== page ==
This species has been recorded with certainty only from Bukit Larut, the Cameron Highlands, and the Genting Highlands at 1,200-1,900m asl in Peninsular Malaysia. There is an old, low altitude, record from the Batu Caves near Kuala Lumpur that requires investigation, and it probably refers to Microhyla palmipes, or a juvenile M. borneensis. Records from peninsular Thailand require confirmation. A record from Tawitawi Island in the Sulu Archipelago of the Philippines refers to M. petrigena. Records from Borneo probably refer either to M. petrigena or M. borneensis. It seems likely that this species (M. annectens) is endemic to the highlands of Peninsular Malaysia, perhaps extending into extreme southern Thailand.@@
Habitat and Ecology
It inhabits the forest floor and puddles in evergreen submontane and montane rainforest (Grandison 1972; Chan-ard et al. 1999), and breeds in temporary pools.
Population data for this species are largely unknown because most recent records have come from the same location, where it can be readily found.
There are some localized threats to this species, mainly relating to agricultural activities and the development of tourist and transport infrastructures, although the montane forests of Peninsular Malaysia are reasonably secure.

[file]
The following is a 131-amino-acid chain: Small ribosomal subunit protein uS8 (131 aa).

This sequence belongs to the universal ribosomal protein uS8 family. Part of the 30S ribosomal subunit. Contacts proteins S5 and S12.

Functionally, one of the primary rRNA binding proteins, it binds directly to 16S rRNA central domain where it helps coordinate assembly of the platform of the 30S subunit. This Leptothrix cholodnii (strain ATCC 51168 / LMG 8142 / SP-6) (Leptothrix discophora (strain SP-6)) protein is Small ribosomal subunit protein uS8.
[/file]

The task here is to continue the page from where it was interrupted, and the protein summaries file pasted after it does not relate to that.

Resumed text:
Field surveys are needed to gather appropriate data on the population status of this species and its preferred habitat. Ensuring that the known highland populations in Peninsular Malaysia are included within protected areas is also important for its conservation.
Red List Status
Data Deficient (DD)
Listed as Data Deficient as this species is often confused with other species and hence there is uncertainty regarding the validity of available information on its Extent of Occurrence and population status.
Verified records of this species come only from Peninsular Malaysia. Records from other countries are either misidentified or misattributed.
Leong Tzi Ming, Jeet Sukumaran 2004. Microhyla annectens. The IUCN Red List of Threatened Species 2004: e.T57875A11696579. http://dx.doi.org/10.2305/IUCN.UK.2004.RLTS.T57875A11696579.en .Downloaded on 23 January 2019